“There is no relief from a sprinkler that is in the line of a player’s swing path unless his club would make contact with any part of it during his intended swing. As sprinklers are usually flush with the ground this is unlikely. In other words there is no relief for mental interference by an immovable obstruction.

On a related issue, note that if a Club adopts the specimen Local Rule in Appendix 1, Part B, no.6, for Immovable Obstructions Close to Putting Green, a player may take relief if his ball lies off the putting green, but not in a hazard, and there is a sprinkler on or within two club-lengths of the putting green and within two club-lengths of his ball intervening on his line of play. There is no such relief unless this Local Rule is in operation.”

#18 RULES OF GOLF QUESTION:

“A player marks their ball on the putting green picks it up then wipes the mud of the ball on the surface of the green is there any penalty?”

#18 RULES OF GOLF ANSWER:

“There is no penalty unless there was intent to test the surface of the putting green. Decision 16-1d/5 states,

‘Q. May a player clean his ball by rubbing it on the putting green?

A. Yes, provided the act is not for the purpose of testing the surface of the putting green. It is recommended that a ball be cleaned in other ways to eliminate any question as to the player?s intentions.’

This is why you see professionals pass the ball to their caddie for cleaning.”

#19 RULES OF GOLF QUESTION:

“If Player A plays with a non-conforming driver and Player B at the 11th tee-box notifies his opponent that he is making a claim. Player A still used the non-conforming driver on the 11th hole.

What is the ruling before Player B plays from the 11th tee-box and after he plays from the 11th tee-box.”

#19 RULES OF GOLF ANSWER:

“Rule 4-1 states that,’the player’s clubs must conform with this Rule and the provisions, specifications and interpretations set forth in Appendix II.’ As soon as Player A made a stroke on the 11th with the non-conforming club, in breach of Rule 4-1 or 4-2, he incurred the penalty of disqualification (see the penalty statement at the end of Rule 4-2).

If Player A had not made any stroke with the non-conforming club in playing the first 10 holes, or during the 11th hole, he would have had two holes deducted from the state of the match at the end of the 11th hole; ‘*PENALTY FOR CARRYING, BUT NOT MAKING STROKE WITH, CLUB OR CLUBS IN BREACH OF RULE 4-1 or 4-2: Match play – At the conclusion of the hole at which the breach is discovered, the state of the match is adjusted by deducting one hole for each hole at which a breach occurred; maximum deduction per round – Two holes.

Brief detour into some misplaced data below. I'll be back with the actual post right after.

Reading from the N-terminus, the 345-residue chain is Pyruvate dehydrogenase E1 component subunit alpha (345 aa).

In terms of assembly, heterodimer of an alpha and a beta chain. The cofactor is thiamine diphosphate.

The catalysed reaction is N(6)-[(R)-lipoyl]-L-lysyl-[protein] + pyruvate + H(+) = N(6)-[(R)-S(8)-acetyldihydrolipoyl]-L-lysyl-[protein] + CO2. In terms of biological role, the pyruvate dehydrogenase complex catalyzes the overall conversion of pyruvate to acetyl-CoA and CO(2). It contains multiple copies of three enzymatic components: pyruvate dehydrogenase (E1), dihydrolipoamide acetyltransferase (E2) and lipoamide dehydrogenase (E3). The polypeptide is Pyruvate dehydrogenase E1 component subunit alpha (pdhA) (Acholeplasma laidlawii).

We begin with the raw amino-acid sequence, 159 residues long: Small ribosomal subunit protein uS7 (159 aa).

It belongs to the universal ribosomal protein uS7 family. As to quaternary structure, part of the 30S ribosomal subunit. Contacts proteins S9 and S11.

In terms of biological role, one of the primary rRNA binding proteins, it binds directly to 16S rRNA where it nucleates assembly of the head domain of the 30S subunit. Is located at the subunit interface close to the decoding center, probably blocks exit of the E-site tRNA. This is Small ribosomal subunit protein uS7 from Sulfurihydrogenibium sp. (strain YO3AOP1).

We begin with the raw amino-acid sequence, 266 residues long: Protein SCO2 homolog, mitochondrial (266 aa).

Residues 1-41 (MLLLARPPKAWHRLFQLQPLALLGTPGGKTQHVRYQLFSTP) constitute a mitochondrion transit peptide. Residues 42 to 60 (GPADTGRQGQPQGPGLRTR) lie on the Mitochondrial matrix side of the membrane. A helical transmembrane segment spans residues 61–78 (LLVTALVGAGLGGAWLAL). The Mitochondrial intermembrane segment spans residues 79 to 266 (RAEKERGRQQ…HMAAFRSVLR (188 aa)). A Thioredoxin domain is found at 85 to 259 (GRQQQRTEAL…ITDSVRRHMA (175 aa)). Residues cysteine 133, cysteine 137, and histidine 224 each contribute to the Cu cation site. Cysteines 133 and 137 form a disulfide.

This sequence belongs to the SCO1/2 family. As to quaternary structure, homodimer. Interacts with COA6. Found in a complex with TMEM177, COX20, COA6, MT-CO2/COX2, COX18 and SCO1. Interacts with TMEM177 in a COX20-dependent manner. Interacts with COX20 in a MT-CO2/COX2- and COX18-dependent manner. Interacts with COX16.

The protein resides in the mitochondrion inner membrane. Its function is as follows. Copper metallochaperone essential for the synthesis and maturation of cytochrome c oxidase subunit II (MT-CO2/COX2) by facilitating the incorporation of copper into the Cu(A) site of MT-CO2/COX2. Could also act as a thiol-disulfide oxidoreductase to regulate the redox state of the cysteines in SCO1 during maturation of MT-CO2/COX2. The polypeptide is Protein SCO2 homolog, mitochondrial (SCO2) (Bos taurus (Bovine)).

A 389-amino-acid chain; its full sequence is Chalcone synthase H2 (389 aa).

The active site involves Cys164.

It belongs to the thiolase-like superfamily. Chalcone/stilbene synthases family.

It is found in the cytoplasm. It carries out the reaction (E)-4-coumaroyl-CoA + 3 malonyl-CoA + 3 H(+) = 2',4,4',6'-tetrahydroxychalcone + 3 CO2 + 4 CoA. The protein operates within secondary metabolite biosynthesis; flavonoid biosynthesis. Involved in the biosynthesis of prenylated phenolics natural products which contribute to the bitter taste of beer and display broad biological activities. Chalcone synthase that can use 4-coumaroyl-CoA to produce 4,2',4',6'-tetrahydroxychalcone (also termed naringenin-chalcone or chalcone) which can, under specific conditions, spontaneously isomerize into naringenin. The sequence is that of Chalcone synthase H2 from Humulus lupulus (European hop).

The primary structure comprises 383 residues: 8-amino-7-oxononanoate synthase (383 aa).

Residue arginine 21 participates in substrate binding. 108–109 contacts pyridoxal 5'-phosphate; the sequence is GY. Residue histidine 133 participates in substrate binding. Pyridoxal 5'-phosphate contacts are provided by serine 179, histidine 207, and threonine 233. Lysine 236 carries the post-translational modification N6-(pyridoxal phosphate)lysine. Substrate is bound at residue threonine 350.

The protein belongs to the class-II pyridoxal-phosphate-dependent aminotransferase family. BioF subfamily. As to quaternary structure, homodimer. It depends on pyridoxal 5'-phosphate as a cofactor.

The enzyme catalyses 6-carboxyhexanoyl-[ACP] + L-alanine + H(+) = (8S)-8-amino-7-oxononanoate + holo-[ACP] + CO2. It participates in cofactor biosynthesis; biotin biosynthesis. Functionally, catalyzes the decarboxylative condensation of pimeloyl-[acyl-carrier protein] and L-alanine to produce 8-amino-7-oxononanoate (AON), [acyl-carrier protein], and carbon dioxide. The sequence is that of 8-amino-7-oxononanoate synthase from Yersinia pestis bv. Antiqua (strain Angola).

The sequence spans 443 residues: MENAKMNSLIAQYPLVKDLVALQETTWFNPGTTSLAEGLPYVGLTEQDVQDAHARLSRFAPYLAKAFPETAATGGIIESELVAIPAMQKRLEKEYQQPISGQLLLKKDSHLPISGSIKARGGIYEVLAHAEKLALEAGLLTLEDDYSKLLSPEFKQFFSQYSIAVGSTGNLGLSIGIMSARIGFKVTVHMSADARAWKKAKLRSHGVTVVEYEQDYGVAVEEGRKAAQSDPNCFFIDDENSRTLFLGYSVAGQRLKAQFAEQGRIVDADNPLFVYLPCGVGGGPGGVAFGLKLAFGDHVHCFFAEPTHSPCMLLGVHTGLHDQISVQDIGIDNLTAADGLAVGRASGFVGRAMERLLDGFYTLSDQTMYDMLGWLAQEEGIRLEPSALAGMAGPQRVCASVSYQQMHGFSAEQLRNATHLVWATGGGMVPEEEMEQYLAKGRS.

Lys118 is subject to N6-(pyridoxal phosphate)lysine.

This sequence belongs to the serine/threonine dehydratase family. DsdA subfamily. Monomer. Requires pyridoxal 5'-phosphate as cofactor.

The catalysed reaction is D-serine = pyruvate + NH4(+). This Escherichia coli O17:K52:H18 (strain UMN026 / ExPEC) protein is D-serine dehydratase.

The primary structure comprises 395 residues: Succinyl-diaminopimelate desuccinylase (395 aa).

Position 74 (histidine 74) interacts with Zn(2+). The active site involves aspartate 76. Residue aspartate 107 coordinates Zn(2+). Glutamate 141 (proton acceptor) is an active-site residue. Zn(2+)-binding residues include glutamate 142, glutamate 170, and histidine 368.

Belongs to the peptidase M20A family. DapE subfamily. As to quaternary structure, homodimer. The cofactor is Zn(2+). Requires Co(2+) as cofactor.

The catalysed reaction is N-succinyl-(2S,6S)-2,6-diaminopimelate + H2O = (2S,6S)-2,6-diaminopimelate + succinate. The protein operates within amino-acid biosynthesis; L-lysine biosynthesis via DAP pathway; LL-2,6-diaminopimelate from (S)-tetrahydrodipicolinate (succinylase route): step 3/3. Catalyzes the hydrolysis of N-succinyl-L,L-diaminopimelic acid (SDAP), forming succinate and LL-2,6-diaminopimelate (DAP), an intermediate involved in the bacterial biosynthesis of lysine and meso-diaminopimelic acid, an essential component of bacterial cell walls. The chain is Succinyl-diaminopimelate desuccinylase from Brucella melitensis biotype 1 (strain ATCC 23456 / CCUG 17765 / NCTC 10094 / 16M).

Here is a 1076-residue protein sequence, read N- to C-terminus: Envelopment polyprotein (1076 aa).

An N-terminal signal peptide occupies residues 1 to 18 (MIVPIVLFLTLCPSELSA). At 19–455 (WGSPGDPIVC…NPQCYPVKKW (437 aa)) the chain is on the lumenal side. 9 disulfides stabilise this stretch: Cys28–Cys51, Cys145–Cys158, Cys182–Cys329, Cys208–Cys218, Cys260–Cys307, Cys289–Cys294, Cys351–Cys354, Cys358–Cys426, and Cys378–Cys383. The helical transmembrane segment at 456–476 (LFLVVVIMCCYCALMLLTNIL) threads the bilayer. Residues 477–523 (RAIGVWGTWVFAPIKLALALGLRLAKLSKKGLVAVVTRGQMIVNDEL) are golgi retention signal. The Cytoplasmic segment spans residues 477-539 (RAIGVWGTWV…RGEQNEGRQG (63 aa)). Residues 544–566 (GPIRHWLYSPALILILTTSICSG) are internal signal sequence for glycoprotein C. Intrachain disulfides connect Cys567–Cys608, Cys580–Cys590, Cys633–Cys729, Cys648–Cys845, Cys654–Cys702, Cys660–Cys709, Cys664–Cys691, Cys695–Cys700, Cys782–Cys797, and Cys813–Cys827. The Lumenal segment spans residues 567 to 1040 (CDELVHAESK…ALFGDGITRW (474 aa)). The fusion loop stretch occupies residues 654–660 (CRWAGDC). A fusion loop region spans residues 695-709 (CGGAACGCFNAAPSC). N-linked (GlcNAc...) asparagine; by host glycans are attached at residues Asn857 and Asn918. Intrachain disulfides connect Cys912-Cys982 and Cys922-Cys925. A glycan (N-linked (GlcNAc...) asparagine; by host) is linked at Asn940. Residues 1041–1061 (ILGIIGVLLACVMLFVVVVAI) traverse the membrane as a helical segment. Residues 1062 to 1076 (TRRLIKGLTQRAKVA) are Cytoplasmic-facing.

Obviously, he may not use the non-conforming club for the remainder of the round or he will be disqualified.

The important point here is that any stroke made with a non-conforming club disqualifies the player, whether in match play or stroke play.”

#20 RULES OF GOLF QUESTION:

“I have been told that a worm cast on the green cannot be removed. I assumed they came under the heading of a loose impediment, and as long as they can be removed by sweeping with the hand there is no penalty. Who is correct and under which rule does it fall?”

#20 RULES OF GOLF ANSWER:

“You are correct. Decision 23-1/1 states,

‘Q. Worm casts are loose impediments. By what means may such casts be removed?

A. Loose impediments may be moved by any means, except that, in removing loose impediments on the line of putt, the player must not press anything down (Rule 16-1a).’

Worm casts can therefore be removed anywhere on the course other than in a hazard.”

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Disclaimer: Whilst every attempt has been made to ensure the accuracy and reliability of this information on the Rules of Golf I am human and have been known to be wrong! Neither I, nor anyone connected with GolfSwingSecretsRevealed.com, shall be held responsible for any losses caused by reliance upon the accuracy or reliability of such information. Readers should refer to the full text of the rules and decisions as published in the official publications of the R&A and the USGA, The Rules of Golf 2008-2011 and Decisions on the Rules of Golf 2008-2009.


60 Responses to “Twenty Rules Of Golf Every Golfer Should Know”

  1. Joel Massey says:

    A friend and I were playing the other day and I stuck the green on a par 3. We both had noticed that the ball did not bounce or roll after impact with the green. As we got closer, we saw that the ball was about an inch buried in the green, which made the ball completely hard or near impossible to hit as it laid. This is the second time that has happened to me on the same hole, and I was wondering; what the exact procedure is for a lie like that? I just marked the spot, un-wedged my ball, and fixed the divot. Great post by the way.

  2. Barry Rhodes says:

    Alison,

    No, once you choose to take relief from GUR you must take full relief. See my blog on this subject at http://www.barryrhodes.com/2011/03/taking-complete-relief-eg-from.html.

    Barry

  3. Barry Rhodes says:

    Kim,